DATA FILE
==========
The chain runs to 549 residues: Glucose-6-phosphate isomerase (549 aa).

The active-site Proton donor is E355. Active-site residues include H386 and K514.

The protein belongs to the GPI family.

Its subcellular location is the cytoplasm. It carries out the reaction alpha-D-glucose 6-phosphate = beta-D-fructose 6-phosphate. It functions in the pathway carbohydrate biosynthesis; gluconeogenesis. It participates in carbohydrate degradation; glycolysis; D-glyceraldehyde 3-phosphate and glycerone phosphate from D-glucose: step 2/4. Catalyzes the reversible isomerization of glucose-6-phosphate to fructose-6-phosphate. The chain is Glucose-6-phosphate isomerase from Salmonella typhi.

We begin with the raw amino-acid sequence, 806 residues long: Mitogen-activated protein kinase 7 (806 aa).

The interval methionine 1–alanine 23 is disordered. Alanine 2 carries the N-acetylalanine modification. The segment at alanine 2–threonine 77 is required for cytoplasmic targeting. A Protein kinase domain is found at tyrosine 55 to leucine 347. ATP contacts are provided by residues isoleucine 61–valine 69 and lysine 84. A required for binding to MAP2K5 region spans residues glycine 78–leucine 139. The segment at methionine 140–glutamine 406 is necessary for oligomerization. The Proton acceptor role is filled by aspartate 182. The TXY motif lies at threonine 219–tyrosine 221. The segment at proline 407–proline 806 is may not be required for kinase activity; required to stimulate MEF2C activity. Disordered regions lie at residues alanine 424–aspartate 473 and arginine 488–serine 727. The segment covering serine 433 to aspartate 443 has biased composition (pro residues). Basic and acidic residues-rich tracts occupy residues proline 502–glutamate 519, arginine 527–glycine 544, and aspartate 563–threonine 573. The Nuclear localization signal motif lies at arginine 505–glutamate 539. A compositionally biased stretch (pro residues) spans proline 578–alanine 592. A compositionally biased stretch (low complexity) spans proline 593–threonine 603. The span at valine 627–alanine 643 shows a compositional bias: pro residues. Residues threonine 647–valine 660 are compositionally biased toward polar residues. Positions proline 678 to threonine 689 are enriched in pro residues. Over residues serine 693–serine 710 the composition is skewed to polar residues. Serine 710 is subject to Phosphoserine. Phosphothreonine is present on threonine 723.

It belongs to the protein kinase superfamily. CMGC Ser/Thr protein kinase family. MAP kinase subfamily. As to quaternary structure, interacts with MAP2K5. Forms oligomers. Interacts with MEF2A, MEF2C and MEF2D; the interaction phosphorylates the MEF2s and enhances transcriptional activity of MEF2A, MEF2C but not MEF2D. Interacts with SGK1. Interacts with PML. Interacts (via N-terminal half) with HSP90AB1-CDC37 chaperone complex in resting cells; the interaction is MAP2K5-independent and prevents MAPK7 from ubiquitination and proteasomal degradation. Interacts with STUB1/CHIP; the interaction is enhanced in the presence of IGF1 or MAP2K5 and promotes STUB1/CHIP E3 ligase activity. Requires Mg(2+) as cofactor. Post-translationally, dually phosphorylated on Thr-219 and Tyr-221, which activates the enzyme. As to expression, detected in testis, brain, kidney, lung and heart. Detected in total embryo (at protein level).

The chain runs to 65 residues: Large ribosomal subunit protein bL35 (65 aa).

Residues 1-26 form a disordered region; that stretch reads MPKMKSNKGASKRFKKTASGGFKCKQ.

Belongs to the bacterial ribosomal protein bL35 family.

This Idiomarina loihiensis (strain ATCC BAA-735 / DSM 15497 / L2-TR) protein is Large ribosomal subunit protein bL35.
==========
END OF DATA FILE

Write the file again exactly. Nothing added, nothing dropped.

The chain runs to 549 residues: Glucose-6-phosphate isomerase (549 aa).

The active-site Proton donor is E355. Active-site residues include H386 and K514.

The protein belongs to the GPI family.

Its subcellular location is the cytoplasm. It carries out the reaction alpha-D-glucose 6-phosphate = beta-D-fructose 6-phosphate. It functions in the pathway carbohydrate biosynthesis; gluconeogenesis. It participates in carbohydrate degradation; glycolysis; D-glyceraldehyde 3-phosphate and glycerone phosphate from D-glucose: step 2/4. Catalyzes the reversible isomerization of glucose-6-phosphate to fructose-6-phosphate. The chain is Glucose-6-phosphate isomerase from Salmonella typhi.

We begin with the raw amino-acid sequence, 806 residues long: Mitogen-activated protein kinase 7 (806 aa).

The interval methionine 1–alanine 23 is disordered. Alanine 2 carries the N-acetylalanine modification. The segment at alanine 2–threonine 77 is required for cytoplasmic targeting. A Protein kinase domain is found at tyrosine 55 to leucine 347. ATP contacts are provided by residues isoleucine 61–valine 69 and lysine 84. A required for binding to MAP2K5 region spans residues glycine 78–leucine 139. The segment at methionine 140–glutamine 406 is necessary for oligomerization. The Proton acceptor role is filled by aspartate 182. The TXY motif lies at threonine 219–tyrosine 221. The segment at proline 407–proline 806 is may not be required for kinase activity; required to stimulate MEF2C activity. Disordered regions lie at residues alanine 424–aspartate 473 and arginine 488–serine 727. The segment covering serine 433 to aspartate 443 has biased composition (pro residues). Basic and acidic residues-rich tracts occupy residues proline 502–glutamate 519, arginine 527–glycine 544, and aspartate 563–threonine 573. The Nuclear localization signal motif lies at arginine 505–glutamate 539. A compositionally biased stretch (pro residues) spans proline 578–alanine 592. A compositionally biased stretch (low complexity) spans proline 593–threonine 603. The span at valine 627–alanine 643 shows a compositional bias: pro residues. Residues threonine 647–valine 660 are compositionally biased toward polar residues. Positions proline 678 to threonine 689 are enriched in pro residues. Over residues serine 693–serine 710 the composition is skewed to polar residues. Serine 710 is subject to Phosphoserine. Phosphothreonine is present on threonine 723.

It belongs to the protein kinase superfamily. CMGC Ser/Thr protein kinase family. MAP kinase subfamily. As to quaternary structure, interacts with MAP2K5. Forms oligomers. Interacts with MEF2A, MEF2C and MEF2D; the interaction phosphorylates the MEF2s and enhances transcriptional activity of MEF2A, MEF2C but not MEF2D. Interacts with SGK1. Interacts with PML. Interacts (via N-terminal half) with HSP90AB1-CDC37 chaperone complex in resting cells; the interaction is MAP2K5-independent and prevents MAPK7 from ubiquitination and proteasomal degradation. Interacts with STUB1/CHIP; the interaction is enhanced in the presence of IGF1 or MAP2K5 and promotes STUB1/CHIP E3 ligase activity. Requires Mg(2+) as cofactor. Post-translationally, dually phosphorylated on Thr-219 and Tyr-221, which activates the enzyme. As to expression, detected in testis, brain, kidney, lung and heart. Detected in total embryo (at protein level).

The chain runs to 65 residues: Large ribosomal subunit protein bL35 (65 aa).

Residues 1-26 form a disordered region; that stretch reads MPKMKSNKGASKRFKKTASGGFKCKQ.

Belongs to the bacterial ribosomal protein bL35 family.

This Idiomarina loihiensis (strain ATCC BAA-735 / DSM 15497 / L2-TR) protein is Large ribosomal subunit protein bL35.